From: Pen-L Fred Moseley (fmoseley@MTHOLYOKE.EDU)
Date: Mon Mar 26 2007 - 09:07:02 EDT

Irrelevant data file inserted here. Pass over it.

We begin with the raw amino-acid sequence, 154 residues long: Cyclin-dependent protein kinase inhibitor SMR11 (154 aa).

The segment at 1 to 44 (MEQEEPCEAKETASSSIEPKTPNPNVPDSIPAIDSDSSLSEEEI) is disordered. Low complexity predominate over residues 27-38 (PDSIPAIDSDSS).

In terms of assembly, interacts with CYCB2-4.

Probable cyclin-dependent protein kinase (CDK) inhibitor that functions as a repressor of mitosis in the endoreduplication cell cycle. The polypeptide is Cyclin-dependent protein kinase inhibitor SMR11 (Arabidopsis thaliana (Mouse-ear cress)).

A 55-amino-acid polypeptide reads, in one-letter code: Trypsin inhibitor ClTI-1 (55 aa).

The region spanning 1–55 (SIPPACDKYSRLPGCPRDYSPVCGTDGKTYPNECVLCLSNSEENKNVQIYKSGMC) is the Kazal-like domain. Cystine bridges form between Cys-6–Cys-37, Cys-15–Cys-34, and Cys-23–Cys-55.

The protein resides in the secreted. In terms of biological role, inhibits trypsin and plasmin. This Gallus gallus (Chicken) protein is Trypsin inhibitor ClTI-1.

Quoting Paul Cockshott <clyder@GN.APC.ORG>: > I am unsure as to why people on this list continue to > expend so much effort discussing the transformation problem. > > Since the list started more than 10 years ago it has been > an abiding topic of concern. During that period Allin and > I have presented data both on the list and in published papers > that the whole debate is based on a counter-factual assumption > of profit equalisation, and that in fact the theory of prices > of production is no better at predicting market prices than is > the simple labour theory of value. > > Despite this the debate continues, why? > > If there had been a lively debate about our data with people > questioning it, and disputing it, I could understand the > continued argument about the transformation 'problem' but > other than by Andrew Kliman, our data has not been questioned > by list members. > > Do those who continue debating the 'problem' not accept the > evidence we have published? > Do they have theoretical arguments as to why the 'problem' still > exists in the face of empirical evidence that it does not? > Or is it just inertia - this is what we were trained in, so we > will go on discussing it until we retire? Hi Paul, Even if there is no actual tendency toward equal rates of profit in some capitalist economies, I think it is still important to explain profit rate equalizing prices of production because: 1. This is still a possible state of capitalist economies, which a theory of capitalism should be able to explain. 2. The alleged contradiction between this possible state and the labor theory of value has been the main reason given be economists and others over the last century for rejecting Marx’s theory. 3. This is an intermediate step toward the further explanation of long-run center-of-gravity prices that do not equalize the rate of profit. In this further development of the theory, the same fundamental premise would be maintained – that the total surplus-value is determined prior to its distribution, and is not affected by that distribution. Comradely, Fred ---------------------------------------------------------------- This message was sent using IMP, the Internet Messaging Program.
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